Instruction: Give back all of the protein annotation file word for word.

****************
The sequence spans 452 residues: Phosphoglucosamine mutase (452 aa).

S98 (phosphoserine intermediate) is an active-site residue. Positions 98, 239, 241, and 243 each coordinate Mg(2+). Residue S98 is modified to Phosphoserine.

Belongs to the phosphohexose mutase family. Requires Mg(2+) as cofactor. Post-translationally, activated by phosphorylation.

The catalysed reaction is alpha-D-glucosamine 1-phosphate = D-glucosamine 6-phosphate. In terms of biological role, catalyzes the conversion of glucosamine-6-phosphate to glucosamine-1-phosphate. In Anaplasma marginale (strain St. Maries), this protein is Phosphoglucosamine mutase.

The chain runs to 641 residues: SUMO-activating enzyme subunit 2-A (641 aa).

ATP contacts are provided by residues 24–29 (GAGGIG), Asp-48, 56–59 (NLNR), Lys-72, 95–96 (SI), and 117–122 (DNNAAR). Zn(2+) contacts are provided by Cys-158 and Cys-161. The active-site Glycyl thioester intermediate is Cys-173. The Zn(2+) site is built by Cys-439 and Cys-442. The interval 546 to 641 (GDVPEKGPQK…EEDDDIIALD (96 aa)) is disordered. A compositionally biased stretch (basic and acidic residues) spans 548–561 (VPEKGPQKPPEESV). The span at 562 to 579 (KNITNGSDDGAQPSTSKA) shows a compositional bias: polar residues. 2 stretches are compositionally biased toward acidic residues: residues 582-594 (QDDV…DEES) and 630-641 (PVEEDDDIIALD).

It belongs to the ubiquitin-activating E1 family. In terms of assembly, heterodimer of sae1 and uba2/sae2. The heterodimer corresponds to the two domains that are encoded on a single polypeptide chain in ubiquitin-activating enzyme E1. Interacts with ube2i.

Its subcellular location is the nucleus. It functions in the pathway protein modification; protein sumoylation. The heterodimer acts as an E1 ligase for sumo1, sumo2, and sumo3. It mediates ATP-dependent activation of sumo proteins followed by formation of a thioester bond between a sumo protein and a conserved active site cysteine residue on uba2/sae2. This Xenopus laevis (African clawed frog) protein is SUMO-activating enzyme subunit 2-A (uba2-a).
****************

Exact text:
The sequence spans 452 residues: Phosphoglucosamine mutase (452 aa).

S98 (phosphoserine intermediate) is an active-site residue. Positions 98, 239, 241, and 243 each coordinate Mg(2+). Residue S98 is modified to Phosphoserine.

Belongs to the phosphohexose mutase family. Requires Mg(2+) as cofactor. Post-translationally, activated by phosphorylation.

The catalysed reaction is alpha-D-glucosamine 1-phosphate = D-glucosamine 6-phosphate. In terms of biological role, catalyzes the conversion of glucosamine-6-phosphate to glucosamine-1-phosphate. In Anaplasma marginale (strain St. Maries), this protein is Phosphoglucosamine mutase.

The chain runs to 641 residues: SUMO-activating enzyme subunit 2-A (641 aa).

ATP contacts are provided by residues 24–29 (GAGGIG), Asp-48, 56–59 (NLNR), Lys-72, 95–96 (SI), and 117–122 (DNNAAR). Zn(2+) contacts are provided by Cys-158 and Cys-161. The active-site Glycyl thioester intermediate is Cys-173. The Zn(2+) site is built by Cys-439 and Cys-442. The interval 546 to 641 (GDVPEKGPQK…EEDDDIIALD (96 aa)) is disordered. A compositionally biased stretch (basic and acidic residues) spans 548–561 (VPEKGPQKPPEESV). The span at 562 to 579 (KNITNGSDDGAQPSTSKA) shows a compositional bias: polar residues. 2 stretches are compositionally biased toward acidic residues: residues 582-594 (QDDV…DEES) and 630-641 (PVEEDDDIIALD).

It belongs to the ubiquitin-activating E1 family. In terms of assembly, heterodimer of sae1 and uba2/sae2. The heterodimer corresponds to the two domains that are encoded on a single polypeptide chain in ubiquitin-activating enzyme E1. Interacts with ube2i.

Its subcellular location is the nucleus. It functions in the pathway protein modification; protein sumoylation. The heterodimer acts as an E1 ligase for sumo1, sumo2, and sumo3. It mediates ATP-dependent activation of sumo proteins followed by formation of a thioester bond between a sumo protein and a conserved active site cysteine residue on uba2/sae2. This Xenopus laevis (African clawed frog) protein is SUMO-activating enzyme subunit 2-A (uba2-a).